3. Humans have caused great harm and destruction to the Earth, while animals have merely helped the ecosystem balance. Humans did greatly influence global warming and made it worse.


2. We need animals for our survival.
For instance the honeybee. We are partly responsible for their demise. We need them.

1. Are they really disappearing?
Yes. "Nearly one-third of the world's crops are dependent on honeybees for pollination, but over the last decade the black-and-yellow insects have been dying at unprecedented rates both in the United States and abroad."

2. Do we really need them?
To live? Not necessarily. But to live normally yes. "The bottom line is, if something is not done to improve honeybee health, then most of the interesting food we eat is going to be unavailable," warns Carlen Jupe.

Are humans party responsible?
Yes. "So what's killing the honeybees? Pesticides — including a new class called neonicotinoids — seem to be harming bees even at what should be safe levels."

Remember the bee is just one example.

Sources
http://time.com...
http://www.businessinsider.com...
https://m.youtube.com...

Rebuttals:

I will post it in the next round.

Toviyah

Pro

Thanks Con! I urge the voters not to take into account round 2 for their vote. Onto the rebuttals.

My opponent makes two main points:
-Animals feel
-We need animals for our survival

Point #1: Animals Feel

Con states: "Humans created the concept of ethics, where an advanced psychological being, the human, treats another with emotions and empathy."

This may or may not be the case, but it seems to admit that morality is a social construction, and by extension, subjective. If indeed 'humans created the concept of ethics', then there would be no objective source of morality. If this is the case, however, then it is hard to see how Con can uphold their argument. If ethics is a social construct then rights as an objective reality don't exist. How then can we give them to animals? Simply, we cannot.
It thus seems that in his argument, Con shoots himself in the foot. If morality is a human concept and a human concept alone, then there would be neither a duty nor reason to treat animals morally, for that would require an objective foundation to morality.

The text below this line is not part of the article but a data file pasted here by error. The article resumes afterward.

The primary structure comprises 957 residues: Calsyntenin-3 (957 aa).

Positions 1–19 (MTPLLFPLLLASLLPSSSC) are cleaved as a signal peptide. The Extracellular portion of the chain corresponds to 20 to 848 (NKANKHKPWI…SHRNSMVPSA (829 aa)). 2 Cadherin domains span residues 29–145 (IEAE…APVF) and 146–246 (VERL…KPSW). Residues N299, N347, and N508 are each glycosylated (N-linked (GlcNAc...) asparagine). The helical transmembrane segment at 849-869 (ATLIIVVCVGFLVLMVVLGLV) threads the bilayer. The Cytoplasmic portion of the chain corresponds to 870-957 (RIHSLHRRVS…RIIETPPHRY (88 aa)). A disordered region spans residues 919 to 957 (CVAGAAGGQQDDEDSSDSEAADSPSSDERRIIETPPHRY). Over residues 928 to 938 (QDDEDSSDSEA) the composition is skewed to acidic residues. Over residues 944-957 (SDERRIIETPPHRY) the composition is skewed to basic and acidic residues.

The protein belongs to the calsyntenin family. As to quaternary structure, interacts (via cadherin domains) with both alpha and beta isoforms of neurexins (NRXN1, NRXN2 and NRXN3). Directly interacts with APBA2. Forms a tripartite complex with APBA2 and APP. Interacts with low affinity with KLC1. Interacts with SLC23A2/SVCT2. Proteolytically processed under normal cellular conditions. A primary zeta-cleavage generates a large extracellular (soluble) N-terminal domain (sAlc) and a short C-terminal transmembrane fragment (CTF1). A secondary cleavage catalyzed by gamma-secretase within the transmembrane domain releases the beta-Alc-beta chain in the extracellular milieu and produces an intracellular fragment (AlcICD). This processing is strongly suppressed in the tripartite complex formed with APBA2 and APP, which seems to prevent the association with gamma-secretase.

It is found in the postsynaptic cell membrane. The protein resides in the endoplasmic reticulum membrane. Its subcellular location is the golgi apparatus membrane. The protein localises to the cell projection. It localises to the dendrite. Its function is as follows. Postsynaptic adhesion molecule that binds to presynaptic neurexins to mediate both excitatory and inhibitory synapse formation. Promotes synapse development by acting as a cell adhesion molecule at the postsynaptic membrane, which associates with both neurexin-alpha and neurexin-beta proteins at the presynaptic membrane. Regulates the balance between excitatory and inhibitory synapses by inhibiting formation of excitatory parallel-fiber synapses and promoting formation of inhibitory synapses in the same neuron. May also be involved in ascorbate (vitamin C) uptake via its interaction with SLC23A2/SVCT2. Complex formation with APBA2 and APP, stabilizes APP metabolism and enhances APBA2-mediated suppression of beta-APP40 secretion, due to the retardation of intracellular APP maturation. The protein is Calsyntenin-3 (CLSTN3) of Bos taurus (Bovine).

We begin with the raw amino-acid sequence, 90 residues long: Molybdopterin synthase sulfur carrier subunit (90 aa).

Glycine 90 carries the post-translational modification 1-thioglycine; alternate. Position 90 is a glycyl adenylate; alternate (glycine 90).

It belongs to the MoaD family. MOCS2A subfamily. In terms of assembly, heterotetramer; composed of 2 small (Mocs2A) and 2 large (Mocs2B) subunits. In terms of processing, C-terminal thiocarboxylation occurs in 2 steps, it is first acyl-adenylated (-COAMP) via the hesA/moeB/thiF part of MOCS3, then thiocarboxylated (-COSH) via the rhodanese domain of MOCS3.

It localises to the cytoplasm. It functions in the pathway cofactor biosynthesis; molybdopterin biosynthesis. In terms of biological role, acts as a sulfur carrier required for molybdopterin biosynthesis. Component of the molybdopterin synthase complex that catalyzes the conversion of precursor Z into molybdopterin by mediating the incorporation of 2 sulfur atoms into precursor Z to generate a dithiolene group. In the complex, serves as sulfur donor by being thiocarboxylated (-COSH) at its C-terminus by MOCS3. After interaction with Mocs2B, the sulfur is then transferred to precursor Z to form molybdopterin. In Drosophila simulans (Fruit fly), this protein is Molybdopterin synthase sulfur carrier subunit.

More precisely, I do not see how this means that 'animals feel' as Con states. Why should the fact that morality is a social construction mean that animals feel? It would be useful if my opponent could elaborate on this point.

Again Con States: "Animals have merely helped the ecosystem balance. Humans did greatly influence global warming and made it worse."

Again, this may or may not be the case, but isn't, I think, relevent to the motion. Many things help the ecosystem balance, yet we do not grant them rights on that basis. Plants are a prime example [1], which are vital to any ecosystem, thus benefiting humans, yet we do not give them rights (whether we protest against their demise or not, they never have rights in the conventional sense). Also, the latter point may be countered by a simple example: the cow. A UN report in 2006 showed that cows, by methane emissions, contribute more to global warming than all cars put together [2]. Animals, therefore, may be detrimental to the environment, pace Con.

Point #2: We need animals for our survival

Against this, it may be said that animals are one of, if not the only, sources of food for a great deal of the world's populace: thus, especially in more impoverished regions of the world, animal rights, especially that to life, would severely thwart human well-being. E.g. Eskimos and whales. Namely, human right to well-being: "Everyone has the right to a standard of living adequate for the health and well-being of himself and of his family". Article 25 (1) [3]. This shows, at the least, that animal rights should not be a universal principle, contrary to Con's argument. If they were, then humans across the globe would suffer. Surely we should place human rights above those of animals in most cases.